Bipolar Strong

There is a self that is separate from bipolar disorder. When you find yours, it stays with you even in the darkest moments. We are strong.

 

 

 

Student Mental Health Panel at Oxford University

I recently spoke at Oxford University in England at the Oxford Union

The event The Student Mental Health Crisis – What Next? was a great success.

“25% of adults suffer from mental health conditions; this figure doubles among Oxford students. Many believe that drastic action is needed to respond to this crisis in care, engaging with both the general stigma and failing institutions.”

As a person who flunked out of my first college due to my untreated bipolar disorder, I’m passionately committed to helping students succeed in school. I eventually received a degree eight years after I started. It doesn’t have to be this hard. Universities, parents, students, health care professionals and teachers can band together and create [ Read More ]

I Believe in You

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I believe in me too.

We can do it.

We can survive.

We can get better

We can reach our dreams.

I’m going to do this.

We can do it together.

Yes!

We Can Learn the Signs of Bipolar Disorder Mania

julie-bp-truck1 We can do anything once we know what we are up against. When I was finally diagnosed with #bipolar disorder at age 31, I had an answer to the eternal question of, ‘What is wrong with Julie!?” This gave me a platform to change. I learned about the illness and came up with a management plan. It’s in my books. I use it daily. It works for anyone affected by bipolar disorder. Parents and partners are my focus and believe me, you can learn to help someone with bipolar disorder even if the person doesn’t want to accept your help right now. You can- we can- anyone can learn the signs of this very obvious and easy to spot illness [ Read More ]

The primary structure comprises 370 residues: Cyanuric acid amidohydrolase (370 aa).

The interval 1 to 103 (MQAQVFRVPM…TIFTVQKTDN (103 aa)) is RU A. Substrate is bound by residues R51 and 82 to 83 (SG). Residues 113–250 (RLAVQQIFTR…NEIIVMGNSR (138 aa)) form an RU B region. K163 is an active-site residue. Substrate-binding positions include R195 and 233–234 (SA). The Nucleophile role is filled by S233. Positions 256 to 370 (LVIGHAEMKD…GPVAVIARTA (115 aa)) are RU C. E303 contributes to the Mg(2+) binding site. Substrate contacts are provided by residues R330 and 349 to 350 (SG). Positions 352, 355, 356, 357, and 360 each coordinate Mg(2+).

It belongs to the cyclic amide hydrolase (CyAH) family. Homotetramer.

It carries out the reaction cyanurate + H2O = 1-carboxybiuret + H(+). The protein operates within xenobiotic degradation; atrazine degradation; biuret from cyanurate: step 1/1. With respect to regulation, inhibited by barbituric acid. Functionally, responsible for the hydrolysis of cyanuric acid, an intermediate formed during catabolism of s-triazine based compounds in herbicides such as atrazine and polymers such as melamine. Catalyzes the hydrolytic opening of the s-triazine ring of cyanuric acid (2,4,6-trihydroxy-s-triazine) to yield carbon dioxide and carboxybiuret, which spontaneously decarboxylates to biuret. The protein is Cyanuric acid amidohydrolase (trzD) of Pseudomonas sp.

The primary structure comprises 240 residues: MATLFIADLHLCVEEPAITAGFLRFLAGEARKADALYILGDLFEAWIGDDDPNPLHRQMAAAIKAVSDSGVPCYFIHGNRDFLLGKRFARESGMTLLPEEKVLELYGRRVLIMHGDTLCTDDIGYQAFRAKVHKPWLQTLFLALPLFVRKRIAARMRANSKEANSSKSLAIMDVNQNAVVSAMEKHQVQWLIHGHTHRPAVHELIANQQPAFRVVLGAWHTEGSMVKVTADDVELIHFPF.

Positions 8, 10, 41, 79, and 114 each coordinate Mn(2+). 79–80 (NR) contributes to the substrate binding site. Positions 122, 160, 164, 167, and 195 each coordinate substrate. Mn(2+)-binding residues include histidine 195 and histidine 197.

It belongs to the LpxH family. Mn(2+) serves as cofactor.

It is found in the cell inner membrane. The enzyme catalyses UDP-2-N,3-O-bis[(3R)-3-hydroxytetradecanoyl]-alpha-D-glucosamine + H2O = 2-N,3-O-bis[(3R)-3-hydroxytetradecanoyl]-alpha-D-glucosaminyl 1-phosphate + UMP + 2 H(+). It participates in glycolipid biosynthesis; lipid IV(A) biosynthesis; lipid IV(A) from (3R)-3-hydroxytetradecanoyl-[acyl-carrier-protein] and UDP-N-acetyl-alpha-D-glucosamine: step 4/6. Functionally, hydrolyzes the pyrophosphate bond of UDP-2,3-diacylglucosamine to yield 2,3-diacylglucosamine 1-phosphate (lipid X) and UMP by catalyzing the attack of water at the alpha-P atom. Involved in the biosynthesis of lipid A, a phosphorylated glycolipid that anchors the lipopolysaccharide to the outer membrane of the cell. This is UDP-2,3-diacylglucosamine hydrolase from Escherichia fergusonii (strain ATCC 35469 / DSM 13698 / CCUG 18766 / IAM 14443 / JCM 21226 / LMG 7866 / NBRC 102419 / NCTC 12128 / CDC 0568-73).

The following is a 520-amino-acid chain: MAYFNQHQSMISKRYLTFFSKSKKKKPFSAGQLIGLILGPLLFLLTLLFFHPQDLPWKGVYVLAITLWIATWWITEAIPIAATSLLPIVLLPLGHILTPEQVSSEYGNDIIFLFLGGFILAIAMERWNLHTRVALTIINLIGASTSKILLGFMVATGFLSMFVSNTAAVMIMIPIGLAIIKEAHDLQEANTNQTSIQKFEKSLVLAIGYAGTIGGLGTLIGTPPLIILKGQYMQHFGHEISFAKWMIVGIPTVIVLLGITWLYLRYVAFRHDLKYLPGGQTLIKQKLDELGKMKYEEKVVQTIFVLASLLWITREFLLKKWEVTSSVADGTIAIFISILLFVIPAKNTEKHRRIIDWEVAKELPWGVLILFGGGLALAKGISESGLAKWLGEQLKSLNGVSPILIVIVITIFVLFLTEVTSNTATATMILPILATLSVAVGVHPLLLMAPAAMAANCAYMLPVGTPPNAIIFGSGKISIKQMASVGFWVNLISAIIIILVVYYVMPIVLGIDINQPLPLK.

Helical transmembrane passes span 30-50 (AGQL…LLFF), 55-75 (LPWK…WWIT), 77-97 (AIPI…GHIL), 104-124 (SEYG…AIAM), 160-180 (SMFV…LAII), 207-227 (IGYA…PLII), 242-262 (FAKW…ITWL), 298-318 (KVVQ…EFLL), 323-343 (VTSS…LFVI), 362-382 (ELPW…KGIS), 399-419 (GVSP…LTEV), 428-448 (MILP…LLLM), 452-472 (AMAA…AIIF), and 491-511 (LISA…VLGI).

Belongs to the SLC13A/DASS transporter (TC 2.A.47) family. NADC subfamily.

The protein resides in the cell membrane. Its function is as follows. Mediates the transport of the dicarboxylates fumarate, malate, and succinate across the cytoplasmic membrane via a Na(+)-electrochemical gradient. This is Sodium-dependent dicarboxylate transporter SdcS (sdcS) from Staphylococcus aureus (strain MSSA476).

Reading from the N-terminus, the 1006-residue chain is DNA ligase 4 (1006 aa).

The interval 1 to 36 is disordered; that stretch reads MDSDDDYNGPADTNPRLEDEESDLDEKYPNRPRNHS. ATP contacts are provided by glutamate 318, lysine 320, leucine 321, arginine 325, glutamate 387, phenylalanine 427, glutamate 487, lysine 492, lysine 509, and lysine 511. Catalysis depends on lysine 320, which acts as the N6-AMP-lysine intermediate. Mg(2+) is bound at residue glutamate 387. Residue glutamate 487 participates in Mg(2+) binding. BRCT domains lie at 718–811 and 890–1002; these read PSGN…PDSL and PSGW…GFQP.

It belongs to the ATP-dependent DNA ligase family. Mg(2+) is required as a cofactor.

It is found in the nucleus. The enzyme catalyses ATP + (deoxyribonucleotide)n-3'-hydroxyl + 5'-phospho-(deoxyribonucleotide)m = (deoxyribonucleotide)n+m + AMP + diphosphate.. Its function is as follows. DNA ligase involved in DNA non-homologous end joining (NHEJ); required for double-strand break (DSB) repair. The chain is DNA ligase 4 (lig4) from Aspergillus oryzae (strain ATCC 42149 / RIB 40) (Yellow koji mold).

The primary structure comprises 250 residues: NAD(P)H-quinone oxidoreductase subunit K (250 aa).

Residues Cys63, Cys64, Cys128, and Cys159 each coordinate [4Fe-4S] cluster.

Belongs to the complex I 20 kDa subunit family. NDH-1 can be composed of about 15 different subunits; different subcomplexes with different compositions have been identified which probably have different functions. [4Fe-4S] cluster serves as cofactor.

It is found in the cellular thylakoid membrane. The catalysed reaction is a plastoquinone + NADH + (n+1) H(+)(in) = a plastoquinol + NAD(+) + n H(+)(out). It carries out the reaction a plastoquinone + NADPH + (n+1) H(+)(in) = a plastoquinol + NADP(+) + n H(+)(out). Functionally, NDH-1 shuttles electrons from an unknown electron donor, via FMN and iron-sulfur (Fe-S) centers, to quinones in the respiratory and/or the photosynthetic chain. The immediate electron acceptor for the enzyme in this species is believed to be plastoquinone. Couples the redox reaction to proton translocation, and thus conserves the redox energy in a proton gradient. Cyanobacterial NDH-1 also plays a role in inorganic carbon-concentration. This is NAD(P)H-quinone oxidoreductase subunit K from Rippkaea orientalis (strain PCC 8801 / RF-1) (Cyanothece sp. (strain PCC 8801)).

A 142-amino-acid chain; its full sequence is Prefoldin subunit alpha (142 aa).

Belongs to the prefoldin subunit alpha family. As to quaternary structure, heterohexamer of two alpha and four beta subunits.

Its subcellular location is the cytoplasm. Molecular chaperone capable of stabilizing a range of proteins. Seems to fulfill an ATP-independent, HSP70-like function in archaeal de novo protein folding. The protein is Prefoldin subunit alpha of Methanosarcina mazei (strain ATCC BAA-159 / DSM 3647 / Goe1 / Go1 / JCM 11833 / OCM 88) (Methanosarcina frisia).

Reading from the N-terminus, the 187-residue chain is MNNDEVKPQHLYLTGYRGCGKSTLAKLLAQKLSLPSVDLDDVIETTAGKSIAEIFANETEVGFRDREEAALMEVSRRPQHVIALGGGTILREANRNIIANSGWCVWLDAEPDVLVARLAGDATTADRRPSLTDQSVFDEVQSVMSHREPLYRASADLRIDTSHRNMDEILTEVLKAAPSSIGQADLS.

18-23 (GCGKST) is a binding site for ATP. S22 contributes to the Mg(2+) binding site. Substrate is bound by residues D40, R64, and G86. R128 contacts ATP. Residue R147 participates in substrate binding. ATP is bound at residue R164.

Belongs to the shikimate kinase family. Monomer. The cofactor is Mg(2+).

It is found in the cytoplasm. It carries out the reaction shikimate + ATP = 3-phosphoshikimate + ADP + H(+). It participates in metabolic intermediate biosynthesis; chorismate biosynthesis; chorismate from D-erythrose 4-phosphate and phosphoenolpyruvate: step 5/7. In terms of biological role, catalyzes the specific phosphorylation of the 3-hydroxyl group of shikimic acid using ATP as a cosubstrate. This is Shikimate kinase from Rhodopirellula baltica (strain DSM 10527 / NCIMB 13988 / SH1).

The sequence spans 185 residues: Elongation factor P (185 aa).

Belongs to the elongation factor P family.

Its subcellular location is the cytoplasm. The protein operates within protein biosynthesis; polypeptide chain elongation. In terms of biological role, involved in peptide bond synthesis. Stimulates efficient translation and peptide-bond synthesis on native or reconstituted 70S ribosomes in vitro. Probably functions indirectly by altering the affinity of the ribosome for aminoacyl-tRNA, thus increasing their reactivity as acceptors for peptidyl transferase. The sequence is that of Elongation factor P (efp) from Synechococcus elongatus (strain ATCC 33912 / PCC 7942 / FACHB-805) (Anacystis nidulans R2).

Loving Someone with Bipolar Disorder

What Partners, Family Members and Friends Need to Know

Partners and family members of a person with bipolar disorder face many of the same challenges. They often have intense loyalty towards the person they love, but at the same time there may be anger, frustration and fear. For partners, the main concerns are usually whether the relationship can survive the illness and how bipolar disorder will affect children. For family members, the main concerns are usually the safety of their loved one and worry over how the illness is affecting the family dynamics. If one of these describes you, or if you simply aren’t sure how the illness may affect your life, please know there is hope. This page addresses some of the issues you may find yourself in today and suggests ways you can help your loved one get better. There is a link at the end of the article that will lead you [ Read More ]

The Day is Never Lost…

….. if we can eventually use our experiences to help others. I believe this. Julie

 

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